Bipartisan compromises that will break the debt-limit impasse 

Lately, the most abused word in Washington, D.C., has been “impasse.”

Prospects for a deal between President Barack Obama and Republicans on raising the debt ceiling are appearing increasingly grim as Aug. 2 nears, the date of the promised debt-pocalypse.

Republicans want real spending cuts in exchange for raising the debt ceiling, and Democrats say they will only accept spending cuts if coupled with tax increases on wealthier Americans. There are multiple measures that could help foster a deal.

The most obvious bipartisan compromise would involve expanding means-testing within the nation’s entitlement programs.

Medicare already contains elements of means-testing, but raising premiums and co-payments on wealthier beneficiaries is one possible way to save money.

Any money generated by such increases would be counted as “offsetting receipts” within the mandatory spending part of the budget, but those receipts would not violate the anti-tax pledge that has been signed by most Republicans, according to Ryan Ellis of Americans for Tax Reform.

What’s more, Democrats already supported means-testing on Obamacare. And Rep. Paul Ryan’s budget that all but four House Republicans voted for included means-testing.

Because this well has already been tapped into before, there would be a limit to the amount that can be saved just by charging wealthier Medicare recipients more. But there’s also potential in Social Security.

One possible approach would be to change the system so the benefits of wealthier recipients are set at a lower level, based on the growth in standard inflation rather than wage growth.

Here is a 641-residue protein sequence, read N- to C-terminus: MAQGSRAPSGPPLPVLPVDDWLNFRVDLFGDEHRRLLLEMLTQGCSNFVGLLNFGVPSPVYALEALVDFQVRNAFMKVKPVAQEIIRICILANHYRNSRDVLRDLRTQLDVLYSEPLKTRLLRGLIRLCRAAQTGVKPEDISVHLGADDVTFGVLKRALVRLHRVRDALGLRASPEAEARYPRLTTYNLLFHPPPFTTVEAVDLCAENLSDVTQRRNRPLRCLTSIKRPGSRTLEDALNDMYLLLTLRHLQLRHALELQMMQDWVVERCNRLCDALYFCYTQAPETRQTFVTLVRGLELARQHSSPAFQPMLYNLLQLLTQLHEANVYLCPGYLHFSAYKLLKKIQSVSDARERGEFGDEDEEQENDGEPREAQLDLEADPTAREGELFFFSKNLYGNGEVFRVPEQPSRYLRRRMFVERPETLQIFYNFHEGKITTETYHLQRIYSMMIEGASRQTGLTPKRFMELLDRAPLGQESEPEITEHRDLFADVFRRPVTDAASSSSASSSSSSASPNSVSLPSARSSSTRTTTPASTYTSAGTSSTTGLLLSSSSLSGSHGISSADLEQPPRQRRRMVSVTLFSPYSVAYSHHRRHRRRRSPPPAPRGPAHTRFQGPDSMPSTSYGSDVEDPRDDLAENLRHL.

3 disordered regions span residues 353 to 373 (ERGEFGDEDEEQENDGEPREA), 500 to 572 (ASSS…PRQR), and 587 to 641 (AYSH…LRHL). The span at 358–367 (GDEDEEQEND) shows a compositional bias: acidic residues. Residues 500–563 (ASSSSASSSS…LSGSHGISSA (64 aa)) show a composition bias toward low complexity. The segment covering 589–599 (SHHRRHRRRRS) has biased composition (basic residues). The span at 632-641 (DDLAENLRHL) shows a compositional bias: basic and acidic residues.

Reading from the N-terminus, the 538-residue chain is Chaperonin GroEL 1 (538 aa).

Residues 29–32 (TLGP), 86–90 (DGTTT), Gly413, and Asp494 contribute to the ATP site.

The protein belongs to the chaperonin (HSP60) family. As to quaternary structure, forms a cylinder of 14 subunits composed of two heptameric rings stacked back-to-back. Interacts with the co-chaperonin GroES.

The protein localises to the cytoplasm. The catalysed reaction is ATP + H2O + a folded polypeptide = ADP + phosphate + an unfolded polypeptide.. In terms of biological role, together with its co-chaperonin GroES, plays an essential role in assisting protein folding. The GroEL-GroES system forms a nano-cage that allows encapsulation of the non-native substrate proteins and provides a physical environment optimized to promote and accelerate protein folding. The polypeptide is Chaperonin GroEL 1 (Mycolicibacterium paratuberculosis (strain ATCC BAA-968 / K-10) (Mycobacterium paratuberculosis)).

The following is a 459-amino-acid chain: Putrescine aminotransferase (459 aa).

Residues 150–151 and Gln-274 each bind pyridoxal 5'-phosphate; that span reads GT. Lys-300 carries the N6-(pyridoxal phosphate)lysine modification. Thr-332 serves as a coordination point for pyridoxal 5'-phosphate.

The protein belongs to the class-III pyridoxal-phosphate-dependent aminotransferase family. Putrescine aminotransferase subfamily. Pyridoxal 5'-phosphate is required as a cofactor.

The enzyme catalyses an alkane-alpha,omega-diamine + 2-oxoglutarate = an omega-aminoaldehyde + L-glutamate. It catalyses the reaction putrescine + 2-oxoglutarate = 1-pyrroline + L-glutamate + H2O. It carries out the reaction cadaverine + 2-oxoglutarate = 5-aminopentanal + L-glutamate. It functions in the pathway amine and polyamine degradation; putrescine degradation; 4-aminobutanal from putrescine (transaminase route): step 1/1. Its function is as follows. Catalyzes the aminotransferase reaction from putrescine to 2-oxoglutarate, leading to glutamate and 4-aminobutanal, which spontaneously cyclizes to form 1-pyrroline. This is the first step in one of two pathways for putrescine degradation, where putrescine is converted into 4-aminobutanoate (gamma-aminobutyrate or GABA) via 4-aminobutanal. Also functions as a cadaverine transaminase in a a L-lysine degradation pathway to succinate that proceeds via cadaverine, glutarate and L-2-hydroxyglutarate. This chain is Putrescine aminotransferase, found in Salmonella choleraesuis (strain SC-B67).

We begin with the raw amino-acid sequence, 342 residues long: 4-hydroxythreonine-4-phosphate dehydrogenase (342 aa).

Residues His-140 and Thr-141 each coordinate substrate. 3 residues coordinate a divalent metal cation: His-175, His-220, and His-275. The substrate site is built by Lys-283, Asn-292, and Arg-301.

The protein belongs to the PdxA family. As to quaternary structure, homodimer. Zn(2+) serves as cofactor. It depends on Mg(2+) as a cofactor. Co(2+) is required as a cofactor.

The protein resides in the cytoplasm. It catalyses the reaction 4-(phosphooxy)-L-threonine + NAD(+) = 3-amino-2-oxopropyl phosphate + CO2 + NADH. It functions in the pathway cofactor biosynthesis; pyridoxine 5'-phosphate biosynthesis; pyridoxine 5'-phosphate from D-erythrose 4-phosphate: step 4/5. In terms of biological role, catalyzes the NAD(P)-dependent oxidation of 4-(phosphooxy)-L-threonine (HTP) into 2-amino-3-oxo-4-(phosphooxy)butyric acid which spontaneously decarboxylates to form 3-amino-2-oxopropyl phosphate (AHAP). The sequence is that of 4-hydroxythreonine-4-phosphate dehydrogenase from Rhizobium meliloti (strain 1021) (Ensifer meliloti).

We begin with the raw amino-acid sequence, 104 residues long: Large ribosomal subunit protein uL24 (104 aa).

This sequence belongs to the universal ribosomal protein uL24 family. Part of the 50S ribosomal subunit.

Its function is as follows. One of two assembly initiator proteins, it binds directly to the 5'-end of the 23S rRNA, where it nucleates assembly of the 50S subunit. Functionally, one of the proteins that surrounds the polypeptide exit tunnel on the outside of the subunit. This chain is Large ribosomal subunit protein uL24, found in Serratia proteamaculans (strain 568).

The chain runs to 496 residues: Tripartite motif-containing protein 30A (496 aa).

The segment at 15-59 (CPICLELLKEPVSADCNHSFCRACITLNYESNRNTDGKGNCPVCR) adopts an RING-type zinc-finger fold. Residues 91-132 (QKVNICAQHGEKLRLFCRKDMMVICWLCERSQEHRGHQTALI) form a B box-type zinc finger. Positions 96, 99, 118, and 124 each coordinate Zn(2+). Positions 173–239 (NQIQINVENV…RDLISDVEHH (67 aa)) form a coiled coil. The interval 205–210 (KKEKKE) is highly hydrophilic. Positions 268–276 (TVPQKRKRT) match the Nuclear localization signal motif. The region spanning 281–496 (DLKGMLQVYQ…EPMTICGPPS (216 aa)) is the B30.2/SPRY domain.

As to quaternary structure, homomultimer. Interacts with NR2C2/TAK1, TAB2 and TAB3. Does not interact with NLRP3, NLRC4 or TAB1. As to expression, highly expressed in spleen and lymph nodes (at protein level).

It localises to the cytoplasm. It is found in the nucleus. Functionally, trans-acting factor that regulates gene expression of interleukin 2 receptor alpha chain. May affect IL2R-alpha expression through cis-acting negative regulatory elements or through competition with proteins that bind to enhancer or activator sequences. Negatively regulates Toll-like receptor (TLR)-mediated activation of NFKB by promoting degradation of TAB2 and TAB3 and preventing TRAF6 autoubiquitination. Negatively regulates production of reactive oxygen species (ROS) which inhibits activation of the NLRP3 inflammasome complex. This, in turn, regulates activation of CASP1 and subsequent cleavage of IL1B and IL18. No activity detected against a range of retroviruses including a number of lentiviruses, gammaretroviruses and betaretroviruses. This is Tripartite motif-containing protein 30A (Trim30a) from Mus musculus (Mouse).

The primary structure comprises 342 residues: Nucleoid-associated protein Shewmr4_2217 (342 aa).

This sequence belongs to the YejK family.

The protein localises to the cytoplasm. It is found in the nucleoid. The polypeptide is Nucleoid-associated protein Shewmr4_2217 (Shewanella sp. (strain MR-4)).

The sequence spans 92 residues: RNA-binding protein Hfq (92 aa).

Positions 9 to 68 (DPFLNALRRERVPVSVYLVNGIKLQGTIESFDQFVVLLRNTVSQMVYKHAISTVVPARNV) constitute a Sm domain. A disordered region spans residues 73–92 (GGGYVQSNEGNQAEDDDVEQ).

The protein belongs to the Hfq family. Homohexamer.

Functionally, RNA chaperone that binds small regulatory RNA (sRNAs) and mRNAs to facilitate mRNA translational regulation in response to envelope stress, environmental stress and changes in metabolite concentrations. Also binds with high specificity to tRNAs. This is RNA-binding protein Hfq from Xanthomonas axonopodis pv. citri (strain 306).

The so-called “progressive price indexing” reform would save $85 billion over the next 10 years, according to the Congressional Budget Office. But more importantly, the Congressional Budget Office said those savings would grow over time:

“By 2050, outlays for Social Security would be reduced by 18 percent, or from 5.9 percent to 4.8 percent of gross domestic product.” For context, a 1.1 percent reduction in spending as a share of GDP would be equivalent to $165 billion in 2011.

Another stumbling block has been on taxes. Obama and Democrats say they want to close loopholes enjoyed by wealthier Americans, but Republicans won’t support a net tax increase.

But Republicans could agree to extend the payroll tax cut, as Obama has requested. And if Obama wants to go after more loopholes, Republicans can push for the repeal of some of the roughly $800 billion in taxes that were used to finance his health care law.

These proposals, on their own, wouldn’t be enough to break the current stalemate. But they do offer an opportunity to get past some of the current stumbling blocks.

Philip Klein is a senior editorial writer for The Washington Examiner.

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